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Editorial – Career in Crisis? Take a Breath

For many of us still reeling from the steamroller of the year that was 2020, the arrival of 2021 feels a little like standing at the base of a steep hill and staring up at the distant summit.

Because if 2020 was all about survival, 2021 is all about recovery; whether that means making up for lost time and cancelled plans, finding ways to revive reduced revenues, or striving to heal relationships disconnected by distance or confinement. We start this year faced with navigating a path up that hill and finding a new footing in a world not yet ‘post-pandemic’.

Careers in Crisis

The impact of the 2020 pandemic has not been uniform. Many people were able to transition seamlessly to working from home and saw no discernible changes to their careers.

For many others, however, the combined effects of the Covid-19 pandemic and the ensuing economic disruption put paid to jobs of all types and across all sectors. Many of the businesses such as shops, bars, travel, and entertainment companies that closed because of coronavirus lock downs have not and will never reopen. Every country has seen a collapse in small and medium sized businesses and a resultant squeeze of its jobs market. In the UK alone, hundreds of thousands of jobs have been lost through the double-whammy of Covid-19 and Brexit, with these roles outsourced, transferred, or simply eliminated, leading to a record 370,000 redundancies in the period from August to October 2020.

While there is no magic wand when your career feels in crisis, wearing my career coaching hat, I offer some strategies you can adopt to help make 2021 a year to not only recover, but to thrive.

Take a breath. Talk yourself down from the ledge of panic by remembering you are the same person with the same skills and talents as before you lost your job. Eliminate the negative self-talk which can become a self-fulfilling prophecy and reframe your language. Instead of problems, think challenges. Instead of fear, think adventure. The unknown is just that: unknown. We can choose to see our current situation as a disaster or consider it an opportunity. Words carry enormous power and if we don’t control our language, it will control our mindset.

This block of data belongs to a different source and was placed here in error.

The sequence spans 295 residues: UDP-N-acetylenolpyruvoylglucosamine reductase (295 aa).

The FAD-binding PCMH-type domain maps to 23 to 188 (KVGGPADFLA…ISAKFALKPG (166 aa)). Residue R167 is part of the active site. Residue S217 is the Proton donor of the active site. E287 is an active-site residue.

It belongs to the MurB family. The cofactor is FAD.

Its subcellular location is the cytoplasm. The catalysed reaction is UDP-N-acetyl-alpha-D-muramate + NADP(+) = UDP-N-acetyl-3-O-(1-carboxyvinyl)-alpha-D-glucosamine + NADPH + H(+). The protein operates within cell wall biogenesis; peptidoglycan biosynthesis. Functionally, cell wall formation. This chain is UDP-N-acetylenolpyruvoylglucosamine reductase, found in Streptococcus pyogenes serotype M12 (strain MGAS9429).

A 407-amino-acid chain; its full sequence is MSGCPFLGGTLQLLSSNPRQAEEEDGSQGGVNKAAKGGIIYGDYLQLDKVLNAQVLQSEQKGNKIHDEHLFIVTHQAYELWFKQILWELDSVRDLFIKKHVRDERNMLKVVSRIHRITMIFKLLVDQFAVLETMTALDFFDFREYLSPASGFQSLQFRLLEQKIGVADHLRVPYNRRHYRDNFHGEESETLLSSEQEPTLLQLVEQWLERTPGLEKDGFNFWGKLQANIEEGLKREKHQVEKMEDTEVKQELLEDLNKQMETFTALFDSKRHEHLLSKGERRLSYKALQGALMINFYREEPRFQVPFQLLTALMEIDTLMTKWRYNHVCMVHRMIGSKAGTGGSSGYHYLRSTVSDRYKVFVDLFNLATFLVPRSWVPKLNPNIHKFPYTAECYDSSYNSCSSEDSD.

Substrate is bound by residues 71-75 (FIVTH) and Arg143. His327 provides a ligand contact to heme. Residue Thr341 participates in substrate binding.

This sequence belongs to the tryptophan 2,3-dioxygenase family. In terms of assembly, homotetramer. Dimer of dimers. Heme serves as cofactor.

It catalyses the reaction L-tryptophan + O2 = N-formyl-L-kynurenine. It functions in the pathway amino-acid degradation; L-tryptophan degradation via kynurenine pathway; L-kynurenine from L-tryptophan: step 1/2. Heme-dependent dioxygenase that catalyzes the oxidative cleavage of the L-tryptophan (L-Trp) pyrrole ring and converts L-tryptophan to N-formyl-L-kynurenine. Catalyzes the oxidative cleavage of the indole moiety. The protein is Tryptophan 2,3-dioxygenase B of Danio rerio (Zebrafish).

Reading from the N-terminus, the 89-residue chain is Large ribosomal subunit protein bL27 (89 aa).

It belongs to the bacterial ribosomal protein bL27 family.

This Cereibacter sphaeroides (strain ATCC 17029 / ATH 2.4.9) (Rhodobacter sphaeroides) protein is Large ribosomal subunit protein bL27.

The unknown is just that: unknown. We can choose to see our current situation as a disaster or consider it an opportunity.

Take stock.Channel your panic into positivity by taking a moment to write down your skills and motivators. This is your opportunity to develop a clear value proposition you can articulate to potential hirers and the people you reach out to. Write a clear ‘positioning’ statement that sets out your skills, experience, and the value they bring to an organisation or business. This ‘elevator pitch’ is a useful way of clarifying your selling points and a valuable narrative to explain what you bring to the table and the problems you can solve.

Take heed. If the job you were doing is never coming back or is in decline in the job market, you still have a wealth of transferable skills you can apply into different roles. Take a critical look at the job market and trends in employment. Competencies such as leadership, communication, problem solving, performance management, collaboration, commercial awareness, and coaching are key to many kinds of roles. Researching where new opportunities lie gives you the data against which to map and articulate your own transferable skills.

Take (and make) the call. The hard truth is that success is not solely a reflection of your capabilities. Many more jobs are found through the ‘hidden’ job market of personal contacts and referrals, so reach out to your network. Don’t assume people know what you do – or now want to do – so be ready with that positioning statement. Ask your network for things that lie within their power (an onward referral to someone in their network, information about a company they know on your target list – yes, get proactive by making a list of target organisations - advice on their own career trajectory, etc.) rather than asking for a job, which is unlikely to be within their gift to offer.Answer the phone (that might sound obvious, but I’ve heard many people say they only answer calls from numbers they know) as it could be someone with a great opportunity and very little time to chase you.

Take heart. While it may not happen overnight, putting these strategies into practice will help you clarify your offering to an organisation and engage your network in your job search. Develop a great CV and LinkedIn profile (career coaches and advisors can help enormously with this) and stay positive.Remember the formula: perseverance plus time equals success.

Read more careers advice and information on ReConnect Africa here.

I take this opportunity to wish all our readers a happy, prosperous, and safe 2021. Thank you for supporting ReConnect Africa over the past 15 years and my team and I look forward to continuing to connect you to the best of, and from, Africa.


Founder & Managing Editor

Executive Coach, Career Consultant and author of the novels ‘Imperfect Arrangements’ ‘From Pasta to Pigfoot’ and ‘From Pasta to Pigfoot: Second Helpings’ and the books I Want to Work in… Africa: How to Move Your Career to the World’s Most Exciting Continent’ and ‘Everyday Heroes – Learning from the Careers of Successful Black Professionals’

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